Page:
Gosau is a little town near Austrian Alps. The town is without streets and houses flourish randomly in the fields. There we stayed in a small apartment hotel.
Gosau — a little town near Austrian Alps.
In the courtyard of the hotel we met the most Russian landlady Luba. Although she was a woman of a few words, she asked me how and why I ended up in a place like this. According to her, she has met Russian tourists only once in this hotel. It's not exactly easy to get here and she has never seen travelers on wheelchair around these areas, so she was very surprised as well as the local bus drivers who never operated the lift for a wheelchair before. You could see that they did not know what button to press although any transport is completely adapted for people with limited mobility.
Upon entering the hotel is a ramp. On the first floor is a two-room apartment decorated in a traditional style but without a balcony. Everything was nice but not as convenient as promised while booking. I had no complaints to the kitchen and the living room. However, the bedroom was very small with a very soft bed, so I slept on the hard couch in the living room. The toilet and the shower were in separate rooms, in which it was impossible to turn around on a wheelchair. But everything was trivial once I saw the view the next morning!
Near the apartment hotel in Gosau.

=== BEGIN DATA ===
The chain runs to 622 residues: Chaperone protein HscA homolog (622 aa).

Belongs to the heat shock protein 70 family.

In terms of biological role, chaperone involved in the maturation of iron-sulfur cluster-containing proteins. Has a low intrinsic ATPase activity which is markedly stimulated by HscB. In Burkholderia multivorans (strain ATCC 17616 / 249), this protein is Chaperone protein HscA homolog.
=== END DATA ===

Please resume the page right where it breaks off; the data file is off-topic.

The view from the apartment hotel.
The freezing water channel is in silver color and limpid. Ecology!
The view made the greatest impression in my life. It has left me open-mouthed and I lost the power of speech. I was sitting and kept pinching myself because I could not believe in these beautiful views around me.
The Austrian Alps.
We were lucky with the weather and we decided to go to the small photogenic lake Gosausee, which is of spectacular beauty. The Russian landlady offered us a ride and it took us 13 minutes to get there. The parking place for people with limited mobility and a bus stop —they're all right!
In the background of the lake Gosausee is the Mountain Mass —Dachstein. Around the lake illuminated an equal path 1.5 meters wide. It is an ideal place for a walk on a wheelchair, though it takes more than an hour to walk on this quiet side-street.
The lake Gosausee and the view on the Mountain Mass — Dachstein.
We decided to have a snack at the restaurant by the lake. Thereafter, despite the fact that we made such a long trip, we took a chance to walk back to the hotel and we never regret it.